Acts 020 – Instantaneous HealingActs 3:1-12 • Dr. Andy Woods • April 26, 2023 • Acts
April 26, 2023
Dr. Andy Woods
Well, good evening, everybody. If you could take your Bibles and open them to Acts Chapter 3- which means we’re not in Acts 2 anymore. I thought thirteen weeks was enough in Acts 2. We’re moving on this evening to Acts Chapter 3. So in this chapter, you’ve got two things happening. You’ve got a miraculous healing, verses 1 through 11. And then you have Peter’s second sermon given in the Book of Acts. Of course, his first sermon, as you know, is back in Acts 2, and that was a pretty good sermon. 3000 people got saved. The church started, as we’ve talked about. And notice, if you will, the miraculous healing. The first part of the chapter, verses 1 through 11, followed by Peter’s second sermon verses 12 through 26. So let’s take a look at this evening, if we could, at this miracle. And if time allows, we’ll be getting into Peter’s second sermon. So you have the occasion for the miracle, Acts 3:1. It says, “Now Peter and John were going up to the temple at the ninth hour, the hour of prayer.” So when it talks about the temple, this is talking about the second temple in the nation of Israel. There’s a lot of sort of scholarly activity today called Second Temple Judaism. And basically, they’re talking about the temple that the returnees from the exiles rebuilt. And then that Persian time period was followed by Greece, was followed by Rome. And so that temple was still standing during the time of Jesus Christ.
In fact, it was refurbished by Herod. I think, John 2, I want to say around verse 20 talks about it. So when it talks about Peter and John going to the temple, that’s the temple that we’re dealing with, the second temple that was destined to be destroyed by the Romans in AD 70. So you notice that Peter and John, the leaders of the new church, have no problem going to the temple to worship. Arnold Fruchtenbaum says of this verse, “The occasion of the events of Acts 3 and 4 is given in verse 1: Now, Peter and John were going up into the temple at the hour of prayer, being the ninth hour. Those two Jewish believers in the Messiahship of Yeshua,” which is the Hebrew name for Jesus. “Peter and John, did not see a contradiction in attending the Temple service. The verb in the Greek text is in the imperfect tense, emphasizing continuous action in the past and reaching into the present. It was a habitual practice for Peter and John to go to the Temple to pray.” So this is very interesting. They didn’t say, let’s get out of here. Let’s stop doing all this Jewish stuff. We got to start some independent churches. We need some stained-glass windows. They didn’t need some steeples. They didn’t do any of that. They just kept, even though they were believers in Jesus, they kept meeting in the temple because they didn’t see a contradiction between being a believer in Jesus and what Judaism was pointing to.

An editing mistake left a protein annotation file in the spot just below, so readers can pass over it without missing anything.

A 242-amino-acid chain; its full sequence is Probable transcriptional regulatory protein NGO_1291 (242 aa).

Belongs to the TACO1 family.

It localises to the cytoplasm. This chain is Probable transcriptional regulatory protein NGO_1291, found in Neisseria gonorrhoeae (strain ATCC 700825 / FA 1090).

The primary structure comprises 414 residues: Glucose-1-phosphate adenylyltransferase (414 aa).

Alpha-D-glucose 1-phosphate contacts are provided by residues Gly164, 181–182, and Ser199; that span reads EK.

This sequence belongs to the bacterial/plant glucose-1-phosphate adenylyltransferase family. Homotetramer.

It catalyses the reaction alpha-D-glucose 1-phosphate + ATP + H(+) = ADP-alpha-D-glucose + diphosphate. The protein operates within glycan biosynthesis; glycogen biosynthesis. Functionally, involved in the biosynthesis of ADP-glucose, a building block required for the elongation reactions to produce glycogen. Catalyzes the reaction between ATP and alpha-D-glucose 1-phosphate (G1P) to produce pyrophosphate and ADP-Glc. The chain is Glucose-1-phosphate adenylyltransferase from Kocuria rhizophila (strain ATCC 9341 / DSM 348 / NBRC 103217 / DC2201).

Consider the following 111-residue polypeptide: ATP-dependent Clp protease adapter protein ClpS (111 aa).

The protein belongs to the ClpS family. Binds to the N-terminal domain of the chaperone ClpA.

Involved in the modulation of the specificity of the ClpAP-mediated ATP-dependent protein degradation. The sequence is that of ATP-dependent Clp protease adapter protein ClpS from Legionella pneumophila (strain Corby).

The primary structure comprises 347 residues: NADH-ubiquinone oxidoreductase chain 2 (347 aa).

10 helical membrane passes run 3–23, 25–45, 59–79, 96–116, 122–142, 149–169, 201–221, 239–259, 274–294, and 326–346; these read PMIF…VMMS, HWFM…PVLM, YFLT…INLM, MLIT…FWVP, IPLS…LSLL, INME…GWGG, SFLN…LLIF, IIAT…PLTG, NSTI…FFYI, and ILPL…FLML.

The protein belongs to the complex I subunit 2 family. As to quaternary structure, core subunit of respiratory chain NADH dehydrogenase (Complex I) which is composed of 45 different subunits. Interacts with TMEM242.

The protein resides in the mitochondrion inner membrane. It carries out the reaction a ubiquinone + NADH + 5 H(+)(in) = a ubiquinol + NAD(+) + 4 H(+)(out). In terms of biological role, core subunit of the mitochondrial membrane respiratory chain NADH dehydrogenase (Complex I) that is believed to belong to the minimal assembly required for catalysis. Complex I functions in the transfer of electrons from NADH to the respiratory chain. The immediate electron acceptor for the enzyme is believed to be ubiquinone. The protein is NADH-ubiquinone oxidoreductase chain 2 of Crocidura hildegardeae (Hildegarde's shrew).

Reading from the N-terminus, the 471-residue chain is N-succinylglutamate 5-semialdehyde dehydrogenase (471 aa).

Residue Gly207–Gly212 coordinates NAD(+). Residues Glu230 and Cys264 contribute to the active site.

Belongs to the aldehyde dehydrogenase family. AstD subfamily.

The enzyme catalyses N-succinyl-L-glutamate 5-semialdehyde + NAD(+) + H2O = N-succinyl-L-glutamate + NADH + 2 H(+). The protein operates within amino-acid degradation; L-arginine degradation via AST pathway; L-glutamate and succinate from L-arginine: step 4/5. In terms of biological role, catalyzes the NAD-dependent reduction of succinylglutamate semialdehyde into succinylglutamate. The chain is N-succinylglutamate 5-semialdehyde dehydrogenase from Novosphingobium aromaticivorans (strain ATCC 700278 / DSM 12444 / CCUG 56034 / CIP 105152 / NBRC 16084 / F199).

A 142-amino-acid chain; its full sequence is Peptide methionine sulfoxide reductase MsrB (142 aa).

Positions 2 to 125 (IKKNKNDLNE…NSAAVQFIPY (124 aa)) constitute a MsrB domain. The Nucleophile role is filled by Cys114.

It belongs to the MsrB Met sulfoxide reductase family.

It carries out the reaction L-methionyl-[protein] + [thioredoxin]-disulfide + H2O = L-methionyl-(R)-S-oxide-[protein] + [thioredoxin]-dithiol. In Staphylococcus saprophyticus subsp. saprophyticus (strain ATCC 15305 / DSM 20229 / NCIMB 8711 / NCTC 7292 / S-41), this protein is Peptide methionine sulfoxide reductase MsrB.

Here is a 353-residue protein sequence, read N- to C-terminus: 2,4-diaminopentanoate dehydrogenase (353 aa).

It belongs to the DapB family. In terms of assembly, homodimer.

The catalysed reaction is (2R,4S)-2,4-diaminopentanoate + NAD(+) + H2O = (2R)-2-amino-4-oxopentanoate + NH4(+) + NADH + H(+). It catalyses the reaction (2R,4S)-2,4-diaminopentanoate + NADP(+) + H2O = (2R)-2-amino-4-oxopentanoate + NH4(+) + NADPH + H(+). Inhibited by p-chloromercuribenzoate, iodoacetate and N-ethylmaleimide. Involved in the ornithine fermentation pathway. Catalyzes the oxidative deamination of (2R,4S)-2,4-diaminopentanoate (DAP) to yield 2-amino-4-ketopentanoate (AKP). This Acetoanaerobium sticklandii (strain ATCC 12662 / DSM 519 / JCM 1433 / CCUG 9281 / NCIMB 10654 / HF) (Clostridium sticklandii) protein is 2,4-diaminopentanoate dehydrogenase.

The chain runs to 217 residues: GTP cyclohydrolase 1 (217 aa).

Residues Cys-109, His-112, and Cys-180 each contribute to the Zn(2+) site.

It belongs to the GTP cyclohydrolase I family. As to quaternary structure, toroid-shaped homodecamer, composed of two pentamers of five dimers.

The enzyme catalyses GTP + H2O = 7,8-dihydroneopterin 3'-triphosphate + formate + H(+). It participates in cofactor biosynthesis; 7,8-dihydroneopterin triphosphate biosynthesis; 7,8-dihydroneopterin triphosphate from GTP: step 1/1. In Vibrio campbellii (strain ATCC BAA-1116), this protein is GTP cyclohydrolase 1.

In fact, they saw Jesus as the fulfillment of Israel. Jesus is the fulfillment of Judaism. You know, they never saw any discrepancy between believing in Christ and being a Hebrew, in other words. Because a lot of people will do that to you. They’ll say, “Well, what religion are you?” And I usually say, Well, I don’t believe in religion. Religion is man’s way to get up to God. Christianity, God reaches down to man, and that usually ends the conversation because it scares them to death that I said something like that. But when it comes around that I’m a Christian, they’ll say- and if they’re Jewish- they’ll say something like this, Oh, well, I’m Jewish. Oh, you’re a Christian? Well, I’m Jewish. And my reaction is, Well, fantastic. Jesus was Jewish, too. In fact, Jesus is the fulfillment of Judaism, Jewishness, being a Hebrew. So Jews today that don’t know Jesus Christ, I think it’s fair to call them incomplete Jews because they’re missing the point that all of the Old Testament is pointing to Jesus Christ. So Peter and John never had any ambition to start some kind of independent movement of Christianity separated from the institutions of Judaism. They saw Jesus as the fulfillment of everything that God had said and done through the nation of Israel.
So we made this point, you might recall back in Acts 2:46, where it says of the early church, every day they continued to meet together in the temple courts. They took bread in their homes and they ate together with glad and sincere heart. So the early church is meeting in the temple. Here’s Peter and John at the time of prayer, going to the temple. And they don’t see any disharmony between belief in Yeshua and continuing on as a Jewish person. It says here that they went to the temple at the ninth hour. I think that that would be about 3:00 in the afternoon if I have that right. It was the time of the daily sacrifice. And they habitually went to the temple- end of verse 3- to pray. That’s one of the things that you see about the early church is they were very strong believers in prayer. When you go back to Acts 2:42 of the early church, it says, “They devoted themselves to the apostles’ teaching, to fellowship, to the breaking of bread and to prayer.” So it’s kind of interesting that they’re not sitting around, you know, kind of mapping out their strategy for world evangelization. They’re not running statistics. How can we get our church to grow? They’re not coming up with some kind of marketing plan. They’re just giving themselves to prayer and waiting upon God. So it’s at this visit to the temple which they habitually done, that they encounter this man who was a lame man.